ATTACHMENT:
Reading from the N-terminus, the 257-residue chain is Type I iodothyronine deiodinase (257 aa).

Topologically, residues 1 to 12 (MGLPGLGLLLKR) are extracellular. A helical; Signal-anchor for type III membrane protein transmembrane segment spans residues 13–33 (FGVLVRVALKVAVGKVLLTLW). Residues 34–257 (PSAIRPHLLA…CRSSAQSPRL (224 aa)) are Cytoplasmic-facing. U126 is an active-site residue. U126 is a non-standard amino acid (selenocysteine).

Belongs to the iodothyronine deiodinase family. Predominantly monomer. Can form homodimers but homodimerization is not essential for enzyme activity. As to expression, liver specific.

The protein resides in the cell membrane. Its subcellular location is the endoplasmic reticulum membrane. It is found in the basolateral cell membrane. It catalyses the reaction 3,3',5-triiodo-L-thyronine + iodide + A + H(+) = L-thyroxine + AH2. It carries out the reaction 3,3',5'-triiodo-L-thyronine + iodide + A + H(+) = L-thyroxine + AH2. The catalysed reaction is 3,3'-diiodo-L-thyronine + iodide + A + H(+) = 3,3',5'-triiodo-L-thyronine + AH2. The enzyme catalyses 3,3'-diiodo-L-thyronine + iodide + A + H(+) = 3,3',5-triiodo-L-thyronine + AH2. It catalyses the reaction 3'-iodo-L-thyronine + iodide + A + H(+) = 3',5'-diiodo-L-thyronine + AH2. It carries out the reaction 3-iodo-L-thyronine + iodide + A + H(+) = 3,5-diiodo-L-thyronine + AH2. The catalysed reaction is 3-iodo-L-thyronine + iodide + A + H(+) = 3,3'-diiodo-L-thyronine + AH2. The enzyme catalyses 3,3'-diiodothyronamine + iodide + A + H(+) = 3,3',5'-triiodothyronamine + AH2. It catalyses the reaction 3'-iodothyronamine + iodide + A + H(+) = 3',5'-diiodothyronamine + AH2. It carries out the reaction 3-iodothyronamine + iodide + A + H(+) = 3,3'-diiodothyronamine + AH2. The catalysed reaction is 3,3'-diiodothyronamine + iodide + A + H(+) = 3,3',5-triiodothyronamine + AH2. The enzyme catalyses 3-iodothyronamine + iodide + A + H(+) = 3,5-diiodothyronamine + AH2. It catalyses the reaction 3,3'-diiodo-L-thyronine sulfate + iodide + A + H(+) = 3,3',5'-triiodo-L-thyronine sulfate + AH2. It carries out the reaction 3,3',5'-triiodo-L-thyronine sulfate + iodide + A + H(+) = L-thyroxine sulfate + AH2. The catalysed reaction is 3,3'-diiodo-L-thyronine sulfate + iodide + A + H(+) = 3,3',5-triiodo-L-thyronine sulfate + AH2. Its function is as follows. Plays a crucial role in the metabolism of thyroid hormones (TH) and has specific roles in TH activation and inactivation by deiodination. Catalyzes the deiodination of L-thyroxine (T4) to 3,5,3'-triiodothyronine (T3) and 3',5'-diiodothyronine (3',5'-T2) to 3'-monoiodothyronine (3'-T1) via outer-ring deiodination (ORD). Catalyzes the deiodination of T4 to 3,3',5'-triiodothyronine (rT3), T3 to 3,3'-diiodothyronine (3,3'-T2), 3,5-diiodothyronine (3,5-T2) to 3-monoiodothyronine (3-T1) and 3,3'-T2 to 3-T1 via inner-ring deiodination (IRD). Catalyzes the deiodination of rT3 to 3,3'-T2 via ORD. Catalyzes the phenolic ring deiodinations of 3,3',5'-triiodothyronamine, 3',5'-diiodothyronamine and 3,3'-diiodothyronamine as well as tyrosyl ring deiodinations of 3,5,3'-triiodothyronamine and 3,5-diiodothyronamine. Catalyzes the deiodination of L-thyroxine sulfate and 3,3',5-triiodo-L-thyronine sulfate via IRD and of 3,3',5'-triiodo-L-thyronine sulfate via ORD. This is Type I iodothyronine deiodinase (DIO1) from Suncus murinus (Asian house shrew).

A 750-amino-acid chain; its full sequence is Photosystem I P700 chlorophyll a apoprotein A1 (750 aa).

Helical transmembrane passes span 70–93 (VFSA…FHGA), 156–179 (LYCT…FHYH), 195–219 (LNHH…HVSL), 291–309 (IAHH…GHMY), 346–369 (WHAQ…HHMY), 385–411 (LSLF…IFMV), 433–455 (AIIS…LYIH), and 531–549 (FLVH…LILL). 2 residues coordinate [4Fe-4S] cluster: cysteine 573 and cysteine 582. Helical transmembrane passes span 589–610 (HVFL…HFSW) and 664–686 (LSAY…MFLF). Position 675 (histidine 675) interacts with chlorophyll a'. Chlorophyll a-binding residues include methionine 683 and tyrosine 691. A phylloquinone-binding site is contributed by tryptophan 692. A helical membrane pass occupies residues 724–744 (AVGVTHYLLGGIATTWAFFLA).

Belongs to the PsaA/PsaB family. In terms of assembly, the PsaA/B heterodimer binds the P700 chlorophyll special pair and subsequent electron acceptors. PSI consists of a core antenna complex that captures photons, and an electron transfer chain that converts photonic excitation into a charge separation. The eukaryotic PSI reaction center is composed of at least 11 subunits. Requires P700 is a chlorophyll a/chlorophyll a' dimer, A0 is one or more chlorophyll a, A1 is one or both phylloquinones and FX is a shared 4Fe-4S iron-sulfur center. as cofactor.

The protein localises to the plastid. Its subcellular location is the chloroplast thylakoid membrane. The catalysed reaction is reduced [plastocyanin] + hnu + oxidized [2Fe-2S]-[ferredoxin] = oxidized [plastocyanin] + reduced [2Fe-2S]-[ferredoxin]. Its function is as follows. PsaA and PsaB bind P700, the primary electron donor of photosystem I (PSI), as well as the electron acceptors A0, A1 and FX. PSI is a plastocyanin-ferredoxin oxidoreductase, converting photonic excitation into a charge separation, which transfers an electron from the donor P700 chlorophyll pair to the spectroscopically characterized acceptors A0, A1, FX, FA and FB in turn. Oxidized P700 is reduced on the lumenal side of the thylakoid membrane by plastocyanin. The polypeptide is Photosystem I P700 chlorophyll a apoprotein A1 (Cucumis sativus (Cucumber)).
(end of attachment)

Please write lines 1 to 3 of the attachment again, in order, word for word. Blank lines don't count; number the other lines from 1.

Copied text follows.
Reading from the N-terminus, the 257-residue chain is Type I iodothyronine deiodinase (257 aa).

Topologically, residues 1 to 12 (MGLPGLGLLLKR) are extracellular. A helical; Signal-anchor for type III membrane protein transmembrane segment spans residues 13–33 (FGVLVRVALKVAVGKVLLTLW). Residues 34–257 (PSAIRPHLLA…CRSSAQSPRL (224 aa)) are Cytoplasmic-facing. U126 is an active-site residue. U126 is a non-standard amino acid (selenocysteine).

Belongs to the iodothyronine deiodinase family. Predominantly monomer. Can form homodimers but homodimerization is not essential for enzyme activity. As to expression, liver specific.